What is Child Custody?
In Colorado, child custody is called “allocation of parenting responsibilities” (APR for short). APR has two parts: decision making and parenting time. Decision making can be joint with both parents or solely vested with one parent (or some combination thereof). Parenting time can range anywhere from equal time to supervised only time in extreme circumstances. Colorado Courts must allocate APR “in the best interests of the children”. The term “best interests” is defined in Colorado Revised Statutes §14-10-124.
Most parents in divorce or custody cases agree on their own how to allocate decision making and parenting time. The agreement is written down in a document called a Parenting Plan and filed with the Court. The Court has the final say as to whether the plan will be adopted as a Court order but in 99% of cases, the Court will not reject a Parenting Plan that is agreed to by the parties and that the Court is convinced each party understands and agreed to of his or her own free will.
In the event parents are unable to agree on a Parenting Plan, then the Court is obligated to impose one.
Under C.R.S. §14-10-124, a Court may award joint decision making responsibility or sole decision making authority or some combination of the two. If the Court awards joint decision making for all major decisions (which is the most common order seen by this office), then both parents must agree on all major decisions involving their children. This includes where the children go to school, what doctors they see and what activities they participate in. US and State law dictate that each parent may expose the children to whatever religious training and beliefs they deem appropriate (even if the parents do not share the same beliefs). One parent can be awarded sole decision making for some or all major decisions if the Court finds the parties are simply unable to communicate or if there is a history of domestic violence or certain criminal convictions.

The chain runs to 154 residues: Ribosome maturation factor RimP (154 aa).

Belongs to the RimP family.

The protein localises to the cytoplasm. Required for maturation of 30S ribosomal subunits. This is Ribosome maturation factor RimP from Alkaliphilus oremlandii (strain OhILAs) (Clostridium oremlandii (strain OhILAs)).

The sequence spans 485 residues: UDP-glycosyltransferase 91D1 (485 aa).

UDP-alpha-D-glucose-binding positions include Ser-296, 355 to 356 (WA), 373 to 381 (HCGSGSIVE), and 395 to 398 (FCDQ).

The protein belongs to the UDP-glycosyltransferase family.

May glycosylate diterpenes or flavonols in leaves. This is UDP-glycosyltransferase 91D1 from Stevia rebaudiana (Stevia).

Unlike certain other states, Colorado does not have a presumptive parenting time plan. The court must consider many factors when determining what parenting plan to adopt (which are spelled out in C.R.S. §14-10-124). Some of the factors include: the parents’ wishes, the children’s wishes (if they are old enough to formulate and express such wishes), the past history of involvement (e.g. past parenting involvement such as who stayed home with the kids after they were born), and the ability to foster a loving and encouraging relationship with the other parent. Under Colorado law, no one factor is more important than another, however our office has seen, time and time again, that the past history of involvement (up to and including who the children reside with after the parents separate) is the single biggest predictor of what parenting time the Court is likely to order.
Allocation of parenting responsibilities is complicated as well as emotional. Attorney representation ensures that someone is advocating for you legally and is helping you manage your emotions and passion for your children in a manner that is productive and shows you in the best possible light with the Court. The attorneys at the 303 Law Center, PC have 14 years of experience handling hundreds of contested and non-contested APR cases. Call TODAY to schedule a consultation regarding your APR questions.